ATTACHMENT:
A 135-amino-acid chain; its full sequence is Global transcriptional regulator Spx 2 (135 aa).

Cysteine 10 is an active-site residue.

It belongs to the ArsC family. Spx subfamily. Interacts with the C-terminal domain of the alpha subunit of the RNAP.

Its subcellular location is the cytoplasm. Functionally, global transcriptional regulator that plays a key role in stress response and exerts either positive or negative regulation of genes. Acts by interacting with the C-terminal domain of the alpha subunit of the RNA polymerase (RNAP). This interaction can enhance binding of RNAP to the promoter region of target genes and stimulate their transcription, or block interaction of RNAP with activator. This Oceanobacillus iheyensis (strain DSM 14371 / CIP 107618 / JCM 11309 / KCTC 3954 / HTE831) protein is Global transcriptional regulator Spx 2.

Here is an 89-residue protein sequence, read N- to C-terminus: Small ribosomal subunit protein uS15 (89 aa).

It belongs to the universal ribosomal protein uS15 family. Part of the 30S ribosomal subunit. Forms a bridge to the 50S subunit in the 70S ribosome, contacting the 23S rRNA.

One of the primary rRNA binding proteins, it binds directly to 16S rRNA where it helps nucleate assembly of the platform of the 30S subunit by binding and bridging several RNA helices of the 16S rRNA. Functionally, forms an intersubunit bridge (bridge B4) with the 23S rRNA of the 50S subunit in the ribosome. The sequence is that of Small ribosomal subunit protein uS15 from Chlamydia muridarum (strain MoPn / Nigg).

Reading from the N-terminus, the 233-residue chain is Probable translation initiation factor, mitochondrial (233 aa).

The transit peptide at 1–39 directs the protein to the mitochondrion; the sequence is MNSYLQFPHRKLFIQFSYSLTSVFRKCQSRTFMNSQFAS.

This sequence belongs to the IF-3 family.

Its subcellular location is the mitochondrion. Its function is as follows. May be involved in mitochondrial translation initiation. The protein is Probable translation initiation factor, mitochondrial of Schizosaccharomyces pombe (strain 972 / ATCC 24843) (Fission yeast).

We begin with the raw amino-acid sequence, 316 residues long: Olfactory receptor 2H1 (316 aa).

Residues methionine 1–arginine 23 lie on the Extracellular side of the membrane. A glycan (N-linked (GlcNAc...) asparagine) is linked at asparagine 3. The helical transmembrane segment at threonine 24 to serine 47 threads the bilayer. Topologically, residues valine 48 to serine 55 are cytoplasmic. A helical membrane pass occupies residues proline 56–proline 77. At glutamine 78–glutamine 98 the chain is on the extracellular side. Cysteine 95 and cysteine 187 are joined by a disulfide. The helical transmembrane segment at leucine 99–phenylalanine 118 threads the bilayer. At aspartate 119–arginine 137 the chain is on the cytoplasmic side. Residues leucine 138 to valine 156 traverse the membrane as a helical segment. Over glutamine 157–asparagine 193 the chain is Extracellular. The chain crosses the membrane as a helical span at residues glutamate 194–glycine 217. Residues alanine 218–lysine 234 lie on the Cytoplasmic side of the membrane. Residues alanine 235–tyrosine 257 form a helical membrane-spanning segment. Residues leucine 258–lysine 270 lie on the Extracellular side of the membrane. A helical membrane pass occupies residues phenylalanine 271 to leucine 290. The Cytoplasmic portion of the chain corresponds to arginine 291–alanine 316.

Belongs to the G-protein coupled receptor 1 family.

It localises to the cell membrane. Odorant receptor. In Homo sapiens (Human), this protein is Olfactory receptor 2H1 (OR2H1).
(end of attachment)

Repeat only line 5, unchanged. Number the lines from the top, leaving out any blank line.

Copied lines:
Here is an 89-residue protein sequence, read N- to C-terminus: Small ribosomal subunit protein uS15 (89 aa).